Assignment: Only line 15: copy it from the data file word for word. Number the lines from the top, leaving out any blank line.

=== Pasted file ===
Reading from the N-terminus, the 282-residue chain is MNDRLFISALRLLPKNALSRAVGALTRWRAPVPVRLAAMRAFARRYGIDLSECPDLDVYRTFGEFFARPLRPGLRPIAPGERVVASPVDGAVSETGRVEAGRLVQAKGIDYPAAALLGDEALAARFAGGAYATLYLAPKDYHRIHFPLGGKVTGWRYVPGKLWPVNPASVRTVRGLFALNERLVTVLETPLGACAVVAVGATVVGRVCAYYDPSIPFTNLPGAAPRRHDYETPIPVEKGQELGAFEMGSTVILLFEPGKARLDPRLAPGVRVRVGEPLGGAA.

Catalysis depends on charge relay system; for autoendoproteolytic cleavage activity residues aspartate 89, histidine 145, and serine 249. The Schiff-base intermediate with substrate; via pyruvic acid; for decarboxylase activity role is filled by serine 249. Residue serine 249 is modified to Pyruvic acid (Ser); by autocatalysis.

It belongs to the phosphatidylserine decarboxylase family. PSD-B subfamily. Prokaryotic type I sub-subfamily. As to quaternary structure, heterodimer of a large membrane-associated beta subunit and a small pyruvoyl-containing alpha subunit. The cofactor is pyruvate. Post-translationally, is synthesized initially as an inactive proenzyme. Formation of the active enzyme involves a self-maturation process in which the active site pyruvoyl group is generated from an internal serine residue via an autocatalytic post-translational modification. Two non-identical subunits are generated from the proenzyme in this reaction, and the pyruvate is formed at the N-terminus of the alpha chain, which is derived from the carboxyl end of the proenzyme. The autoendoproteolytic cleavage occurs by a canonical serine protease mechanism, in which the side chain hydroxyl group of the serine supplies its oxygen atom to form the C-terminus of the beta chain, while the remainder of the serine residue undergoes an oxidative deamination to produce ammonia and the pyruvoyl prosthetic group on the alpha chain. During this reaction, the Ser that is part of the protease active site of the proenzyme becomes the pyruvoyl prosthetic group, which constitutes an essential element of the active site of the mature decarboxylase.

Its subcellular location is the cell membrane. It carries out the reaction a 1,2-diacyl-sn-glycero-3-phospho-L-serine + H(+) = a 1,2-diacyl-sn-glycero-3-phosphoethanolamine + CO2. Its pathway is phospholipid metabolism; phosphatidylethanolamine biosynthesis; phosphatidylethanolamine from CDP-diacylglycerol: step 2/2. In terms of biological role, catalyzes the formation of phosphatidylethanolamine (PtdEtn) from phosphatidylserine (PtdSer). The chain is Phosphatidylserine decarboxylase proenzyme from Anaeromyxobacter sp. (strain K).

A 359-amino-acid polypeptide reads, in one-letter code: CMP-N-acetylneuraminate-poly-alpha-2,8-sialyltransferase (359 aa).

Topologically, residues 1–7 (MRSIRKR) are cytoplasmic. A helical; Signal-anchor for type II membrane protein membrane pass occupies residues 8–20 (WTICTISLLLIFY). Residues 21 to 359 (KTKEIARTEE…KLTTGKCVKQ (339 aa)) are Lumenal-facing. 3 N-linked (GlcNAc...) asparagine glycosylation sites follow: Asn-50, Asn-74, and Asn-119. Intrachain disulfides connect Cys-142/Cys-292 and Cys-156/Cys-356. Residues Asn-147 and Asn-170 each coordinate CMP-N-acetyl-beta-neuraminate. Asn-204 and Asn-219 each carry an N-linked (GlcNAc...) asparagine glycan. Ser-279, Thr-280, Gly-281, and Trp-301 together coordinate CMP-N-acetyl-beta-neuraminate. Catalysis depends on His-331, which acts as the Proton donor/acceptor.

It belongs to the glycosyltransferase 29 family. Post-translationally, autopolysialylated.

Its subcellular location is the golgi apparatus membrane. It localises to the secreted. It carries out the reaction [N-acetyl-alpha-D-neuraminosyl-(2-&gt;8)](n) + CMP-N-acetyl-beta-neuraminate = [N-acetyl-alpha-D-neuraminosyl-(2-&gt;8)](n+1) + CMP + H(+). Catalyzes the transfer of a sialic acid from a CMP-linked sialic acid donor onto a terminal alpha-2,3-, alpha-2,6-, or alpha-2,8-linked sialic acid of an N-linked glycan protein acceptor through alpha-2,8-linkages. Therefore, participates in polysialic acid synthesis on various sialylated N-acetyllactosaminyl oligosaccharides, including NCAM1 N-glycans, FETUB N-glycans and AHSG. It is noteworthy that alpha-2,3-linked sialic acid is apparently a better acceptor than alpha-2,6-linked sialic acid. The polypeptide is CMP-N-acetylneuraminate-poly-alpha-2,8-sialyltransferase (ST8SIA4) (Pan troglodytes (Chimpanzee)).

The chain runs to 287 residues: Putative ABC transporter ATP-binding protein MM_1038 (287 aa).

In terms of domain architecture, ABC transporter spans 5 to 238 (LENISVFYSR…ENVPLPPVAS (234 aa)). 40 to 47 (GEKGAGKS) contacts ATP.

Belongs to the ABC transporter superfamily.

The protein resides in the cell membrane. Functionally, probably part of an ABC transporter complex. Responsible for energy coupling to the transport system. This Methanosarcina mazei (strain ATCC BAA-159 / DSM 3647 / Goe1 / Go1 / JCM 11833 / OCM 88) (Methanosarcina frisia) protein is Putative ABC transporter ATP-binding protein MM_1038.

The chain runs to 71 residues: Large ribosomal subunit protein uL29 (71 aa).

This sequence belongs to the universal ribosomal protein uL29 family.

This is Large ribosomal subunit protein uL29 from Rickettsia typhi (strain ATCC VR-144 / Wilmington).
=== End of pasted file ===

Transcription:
This is Large ribosomal subunit protein uL29 from Rickettsia typhi (strain ATCC VR-144 / Wilmington).